However I agree, obviously we cannot bail out of it and it does yield a new POV or cast on life, unfortunately for me that is a darker one. I already leaned in that direction "dark" prior to this as well. I didn't really need any more... I used to think that we encounter problems that teach us various lessons, lessons we "need" but now I know that's not true. It's all random, things happen for "no reason" all the time. It annoys me - why couldn't this be more properly doled out to someone who does need more inner strength, and to face the facts of life?

Instead I realize my whole life could just be ripped apart into shreds or ended by some outside force that has nothing to do with my individual choices, and doesn't care if I've realized my potential or have done what I was put on this earth to do. Nature/cancer doesn't care how "special" I am. It could have chosen a more boring, shittier, uglier, stupider person instead, or a woman with much worse looking breasts than mine were, but it didn't. I did not grow up with a religion but I used to feel some abstract layer of protection or care or regard. Now I know it is not there... it really is like a loss of innocence of some kind. I am surprised that was still possible at 35+. Yet am I better off for it? Right now I don't think so. I wish I could go back to being oblivious about these things. I really cannot find anything fruitful in this except for philosophical questions or ponderings like these, or to try to extract whatever insight can be realized only through an experience like this. However I can't fathom anything that will have made it "worth it" worth going through. It's just a possible consolation prize crumb I'm trying to find on the floor.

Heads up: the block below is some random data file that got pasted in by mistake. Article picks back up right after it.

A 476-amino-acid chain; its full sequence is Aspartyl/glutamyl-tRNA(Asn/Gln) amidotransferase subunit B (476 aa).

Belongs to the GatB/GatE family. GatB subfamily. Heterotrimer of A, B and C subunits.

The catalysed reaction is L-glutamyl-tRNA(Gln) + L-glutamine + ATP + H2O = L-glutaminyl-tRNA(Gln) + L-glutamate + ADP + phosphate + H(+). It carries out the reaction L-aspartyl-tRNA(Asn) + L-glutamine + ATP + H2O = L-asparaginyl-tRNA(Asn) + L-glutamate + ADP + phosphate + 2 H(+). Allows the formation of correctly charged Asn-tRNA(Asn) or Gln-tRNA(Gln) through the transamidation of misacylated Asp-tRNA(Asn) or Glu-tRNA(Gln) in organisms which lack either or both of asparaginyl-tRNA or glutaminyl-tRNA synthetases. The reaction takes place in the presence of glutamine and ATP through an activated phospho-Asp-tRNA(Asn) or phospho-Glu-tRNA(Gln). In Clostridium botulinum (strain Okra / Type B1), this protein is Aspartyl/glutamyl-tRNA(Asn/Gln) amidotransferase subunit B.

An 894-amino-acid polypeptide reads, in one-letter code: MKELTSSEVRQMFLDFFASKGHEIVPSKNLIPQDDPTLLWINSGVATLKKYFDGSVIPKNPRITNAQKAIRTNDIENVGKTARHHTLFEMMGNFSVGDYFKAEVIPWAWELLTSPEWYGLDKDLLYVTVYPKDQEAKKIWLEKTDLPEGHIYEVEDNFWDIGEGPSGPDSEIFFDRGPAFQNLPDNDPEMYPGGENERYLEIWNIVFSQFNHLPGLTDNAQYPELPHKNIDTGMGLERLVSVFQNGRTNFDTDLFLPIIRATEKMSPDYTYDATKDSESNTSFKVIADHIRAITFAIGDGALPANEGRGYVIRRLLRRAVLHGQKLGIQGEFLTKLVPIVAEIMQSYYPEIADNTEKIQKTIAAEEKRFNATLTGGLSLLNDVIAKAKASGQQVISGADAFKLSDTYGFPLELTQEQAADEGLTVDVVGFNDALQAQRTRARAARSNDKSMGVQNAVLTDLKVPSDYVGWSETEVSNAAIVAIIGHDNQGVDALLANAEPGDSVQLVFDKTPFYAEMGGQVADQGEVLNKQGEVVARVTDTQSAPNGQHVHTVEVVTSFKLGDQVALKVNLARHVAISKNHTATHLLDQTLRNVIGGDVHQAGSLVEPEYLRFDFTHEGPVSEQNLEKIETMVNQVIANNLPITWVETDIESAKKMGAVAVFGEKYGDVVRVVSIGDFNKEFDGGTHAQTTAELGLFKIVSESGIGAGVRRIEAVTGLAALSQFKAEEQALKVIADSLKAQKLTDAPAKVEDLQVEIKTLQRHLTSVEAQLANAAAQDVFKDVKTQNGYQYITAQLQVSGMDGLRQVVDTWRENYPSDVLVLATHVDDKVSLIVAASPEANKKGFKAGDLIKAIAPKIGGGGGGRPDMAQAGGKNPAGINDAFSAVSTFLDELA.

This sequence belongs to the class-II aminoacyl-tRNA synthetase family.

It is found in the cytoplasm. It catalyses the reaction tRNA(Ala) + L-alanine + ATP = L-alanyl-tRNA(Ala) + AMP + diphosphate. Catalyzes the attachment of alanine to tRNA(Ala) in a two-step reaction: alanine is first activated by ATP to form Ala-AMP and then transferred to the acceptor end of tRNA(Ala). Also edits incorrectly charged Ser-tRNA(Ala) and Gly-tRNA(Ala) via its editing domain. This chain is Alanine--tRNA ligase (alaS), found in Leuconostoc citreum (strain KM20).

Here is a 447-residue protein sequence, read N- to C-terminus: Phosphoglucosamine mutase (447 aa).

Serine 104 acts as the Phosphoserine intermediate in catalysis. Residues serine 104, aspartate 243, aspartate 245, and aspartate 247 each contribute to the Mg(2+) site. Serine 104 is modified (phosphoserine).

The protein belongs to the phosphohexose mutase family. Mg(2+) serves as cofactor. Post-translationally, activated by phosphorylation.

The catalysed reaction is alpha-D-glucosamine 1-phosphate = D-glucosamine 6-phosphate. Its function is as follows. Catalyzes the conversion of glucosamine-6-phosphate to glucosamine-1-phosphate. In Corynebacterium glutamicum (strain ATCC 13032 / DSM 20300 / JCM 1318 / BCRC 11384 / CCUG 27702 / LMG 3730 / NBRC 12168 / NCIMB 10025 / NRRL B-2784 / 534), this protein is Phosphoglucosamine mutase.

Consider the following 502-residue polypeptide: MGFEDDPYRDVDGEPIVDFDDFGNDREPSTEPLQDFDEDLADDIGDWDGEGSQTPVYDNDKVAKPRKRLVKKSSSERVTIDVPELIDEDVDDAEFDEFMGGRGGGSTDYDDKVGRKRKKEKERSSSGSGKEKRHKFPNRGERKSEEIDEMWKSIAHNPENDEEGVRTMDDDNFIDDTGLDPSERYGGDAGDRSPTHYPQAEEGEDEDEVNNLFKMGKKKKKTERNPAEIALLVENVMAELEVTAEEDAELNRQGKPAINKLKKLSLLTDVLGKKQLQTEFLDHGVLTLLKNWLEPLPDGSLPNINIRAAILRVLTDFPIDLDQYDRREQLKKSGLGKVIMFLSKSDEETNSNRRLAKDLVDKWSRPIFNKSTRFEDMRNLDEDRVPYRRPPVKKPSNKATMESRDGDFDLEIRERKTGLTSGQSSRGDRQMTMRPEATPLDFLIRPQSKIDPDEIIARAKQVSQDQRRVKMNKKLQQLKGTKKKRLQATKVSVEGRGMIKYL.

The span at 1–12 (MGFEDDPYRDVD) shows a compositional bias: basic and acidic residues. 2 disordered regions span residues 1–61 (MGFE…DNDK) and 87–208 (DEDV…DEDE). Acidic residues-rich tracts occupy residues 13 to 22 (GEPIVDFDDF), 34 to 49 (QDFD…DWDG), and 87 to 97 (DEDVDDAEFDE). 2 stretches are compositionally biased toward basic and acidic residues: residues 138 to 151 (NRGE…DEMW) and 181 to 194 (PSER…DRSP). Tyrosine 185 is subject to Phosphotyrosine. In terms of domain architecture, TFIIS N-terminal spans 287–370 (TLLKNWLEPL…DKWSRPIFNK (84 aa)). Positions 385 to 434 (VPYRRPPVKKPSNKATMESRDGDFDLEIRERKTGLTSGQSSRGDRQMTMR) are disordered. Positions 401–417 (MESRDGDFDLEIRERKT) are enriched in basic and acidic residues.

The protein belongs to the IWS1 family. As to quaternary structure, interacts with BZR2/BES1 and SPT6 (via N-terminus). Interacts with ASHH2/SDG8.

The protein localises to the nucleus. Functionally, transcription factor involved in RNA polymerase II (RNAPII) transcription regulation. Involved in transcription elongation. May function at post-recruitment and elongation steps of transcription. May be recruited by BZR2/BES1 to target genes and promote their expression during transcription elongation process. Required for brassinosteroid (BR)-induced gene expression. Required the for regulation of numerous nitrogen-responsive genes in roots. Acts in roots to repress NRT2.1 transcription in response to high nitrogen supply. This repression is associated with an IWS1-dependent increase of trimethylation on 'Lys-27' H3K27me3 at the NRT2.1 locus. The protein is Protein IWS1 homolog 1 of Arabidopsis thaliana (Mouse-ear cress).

Age 35 at diagnosis Dx 9/2017, DCIS, Left, 6cm+, Stage 0, 0/2 nodes, ER+/PR+ Surgery 12/1/2017 Mastectomy: Left, Right
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Jan 13, 2020 04:56PM - edited Jan 13, 2020 05:25PM by trinigirl50

This Post was deleted by trinigirl50.
trinigirl50 Dx 3/7/2015, ILC, Left, 6cm+, Stage IIIC, Grade 2, 20/24 nodes, ER+/PR-, HER2- Surgery 3/7/2015 Lymph node removal: Underarm/Axillary; Mastectomy: Left; Prophylactic mastectomy: Right Chemotherapy 4/14/2015 AC + T (Taxotere) Hormonal Therapy 9/14/2015 Arimidex (anastrozole), Femara (letrozole) Radiation Therapy 10/1/2015 Whole-breast: Breast, Lymph nodes
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Jan 13, 2020 07:34PM MountainMia wrote:

blah, what would you like from us? Were you looking for words of wisdom or encouragement or agreement or advice, or was your original post mostly a rhetorical rant?

The rain comes and the rain goes, but the mountain remains. I am the mountain.
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Jan 13, 2020 09:05PM MinusTwo wrote: